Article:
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Terri Favro - Flash Nonfiction Funny survey responses

Fiction or Nonfiction?

Fiction, because my imaginary friends can do all the heavy lifting while I enjoy a wet dirty martini and do my nails. The E-Z approach to writing!

Is it harder to write funny or sad?

Sad is ‘way harder for me. When I try writing sad, it comes out funny. Which is disconcerting when you read something aloud that you think is heartbreaking and everyone laughs. But I’ve decided to accept it. Go ahead, laugh at my pain.

Long form or short form?

Long, because I can’t stop going off on tangents. I’ve discovered that if you collect all the digressions into chapters...bob’s your uncle, you’ve got a novel. Short form is harder—you have nowhere to hide the bodies of the lovelies you should have killed in the first place.

Poetry or prose?

Prose. My attempts at poetry have been laughable (even when I intended them to be sad). See answer to “funny or sad’ question.

Boxers or kickboxers?

Boxers! They call it the sweet science for a reason. And there was no better scientist than Muhammad Ali, who was funny, fast on his feet, flashy and a way better poet than me. Pretty, too.

Piece that you read and said Wish I’d thought of that?

I envied every sentence of Cintra Wilson’s “Fear and Clothing: Unbuckling American Fashion”. She writes like the unholy love child of Hunter S. Thompson and Diana Vreeland. Gonzo fashion journalism. (Although I kind of resented the fact that every time she saw someone wearing something bland, she referred to it as looking “Canadian”. Ouch!)

Cloned or frozen?

Frozen! Have you seen what happened to the cloned guy (Sam Rockwell) in “Moon”? Or those cloned kids in “Never Let Me Go”? Clones’ lives never end well. I’ll take the “Futurama” route to immortality any day, even if it means detaching my head before freezing. At least I’d catch up on my reading.

Book you read and reread?

The Amazing Adventures of Kavalier and Clay by Michael Chabon. Because it’s about comic books, one of my big passions. Oh, and it’s a masterpiece. (It won a Pulitzer so I’m not the only one who thinks so.)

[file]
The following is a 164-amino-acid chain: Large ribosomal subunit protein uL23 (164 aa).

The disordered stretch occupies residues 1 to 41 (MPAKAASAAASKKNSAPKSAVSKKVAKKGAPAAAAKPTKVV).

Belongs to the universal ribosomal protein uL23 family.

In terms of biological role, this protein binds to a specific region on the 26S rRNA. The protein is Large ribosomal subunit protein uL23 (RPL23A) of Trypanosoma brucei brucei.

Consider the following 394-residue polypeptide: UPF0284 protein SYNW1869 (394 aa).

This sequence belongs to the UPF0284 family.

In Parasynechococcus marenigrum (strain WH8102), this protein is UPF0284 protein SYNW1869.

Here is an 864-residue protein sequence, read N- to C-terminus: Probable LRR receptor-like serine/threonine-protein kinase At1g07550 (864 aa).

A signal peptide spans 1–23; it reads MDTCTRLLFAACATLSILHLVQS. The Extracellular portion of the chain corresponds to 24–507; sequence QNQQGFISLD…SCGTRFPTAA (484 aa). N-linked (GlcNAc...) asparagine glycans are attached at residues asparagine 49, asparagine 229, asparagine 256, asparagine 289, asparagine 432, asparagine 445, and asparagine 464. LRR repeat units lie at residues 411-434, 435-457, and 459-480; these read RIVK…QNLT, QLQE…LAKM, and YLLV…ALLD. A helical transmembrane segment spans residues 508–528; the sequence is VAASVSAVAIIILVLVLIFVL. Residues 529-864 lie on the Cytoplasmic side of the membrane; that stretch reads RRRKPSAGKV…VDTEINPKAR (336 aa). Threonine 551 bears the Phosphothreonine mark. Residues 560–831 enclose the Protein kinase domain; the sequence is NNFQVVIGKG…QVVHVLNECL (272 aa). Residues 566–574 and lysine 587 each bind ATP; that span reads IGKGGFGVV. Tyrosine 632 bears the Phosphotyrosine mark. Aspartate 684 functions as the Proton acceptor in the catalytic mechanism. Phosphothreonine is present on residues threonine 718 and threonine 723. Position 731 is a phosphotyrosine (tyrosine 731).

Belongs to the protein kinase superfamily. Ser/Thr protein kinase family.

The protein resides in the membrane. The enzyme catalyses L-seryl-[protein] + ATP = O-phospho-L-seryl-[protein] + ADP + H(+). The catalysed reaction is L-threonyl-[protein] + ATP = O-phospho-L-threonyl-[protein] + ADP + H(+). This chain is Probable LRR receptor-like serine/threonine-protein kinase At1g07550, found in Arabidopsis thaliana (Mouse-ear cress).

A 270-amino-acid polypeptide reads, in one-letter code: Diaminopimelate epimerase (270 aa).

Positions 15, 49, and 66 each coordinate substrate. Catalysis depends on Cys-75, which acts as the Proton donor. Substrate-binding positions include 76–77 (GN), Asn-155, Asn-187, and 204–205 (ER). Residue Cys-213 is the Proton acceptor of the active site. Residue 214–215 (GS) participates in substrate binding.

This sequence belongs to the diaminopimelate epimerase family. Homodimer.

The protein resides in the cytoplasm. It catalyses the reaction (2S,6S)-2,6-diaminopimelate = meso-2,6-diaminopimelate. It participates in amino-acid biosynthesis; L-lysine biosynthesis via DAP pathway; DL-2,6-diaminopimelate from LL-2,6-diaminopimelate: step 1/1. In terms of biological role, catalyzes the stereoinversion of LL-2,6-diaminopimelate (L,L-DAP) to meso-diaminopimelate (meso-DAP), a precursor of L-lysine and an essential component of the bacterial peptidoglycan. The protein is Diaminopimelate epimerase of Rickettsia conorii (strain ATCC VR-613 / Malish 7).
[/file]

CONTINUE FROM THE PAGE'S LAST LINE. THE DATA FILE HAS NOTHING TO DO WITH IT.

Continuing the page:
When writing is going well…

...the characters sit down next to me, and start pestering me to give them more exciting problems and/or sex partners. When my fictional people intrude on “real life”, I’m in the zone.

Desert Island Book?

1001 Comics You Must Read Before You Die: The Ultimate Guide to Comic books, Graphic Noels, and Manga, edited by Paul Gravett (Universe Publishing, 2011). I’ve always loved comic books and comic strips, and I collaborate on CNF graphic novels with my husband. One of my novels (Sputnik’s Children) is about a comic book artist. This book is an indispensible bible for comics lovers like me, starting with genesis (“The Adventures of Obadiah Oldbuck” by Rodolphe Topffer, a self-published Swiss comic created in 1837) and ending with “Habibi”, a 2011 political fable by Craig Thompson that was influenced by Arabian Nights. The book weighs about 5 kg so I could also use it as a weapon if the desert island were inhabited by radioactive zombie death scorpions or other squishable menaces.

Terri Favro is the author of Sputnik’s Children (a Globe100 and CBC Books Top 10 novel for 2017), Once Upon A Time in West Toronto, The Proxy Bride (winner of the Klonsky-Quattro Novella Award), and Generation Robot: A Century of Science Fiction, Fact and Speculation (recipient of a starred review on Booklist, the review site of the American Library Association). A CBC Literary Prize in Creative Non-Fiction finalist and Accenti Magazine Award winner, Terri collaborates with artist Ron Edding on true-ish graphic novels, most recently, Bella and the Facer Street Gang. Terri grew up in the Niagara region and now lives in Toronto.

For more, follow Terri’s tweets @fluffybaggins

Recent event:

Comic book workshop and presentation about the Bella series of comic books, co-presented with Ron Edding at “Librissimi”, a celebration of Italian-Canadian writing, at the Columbus Centre, 901 Lawrence Avenue West, Toronto on Saturday, May 5th.


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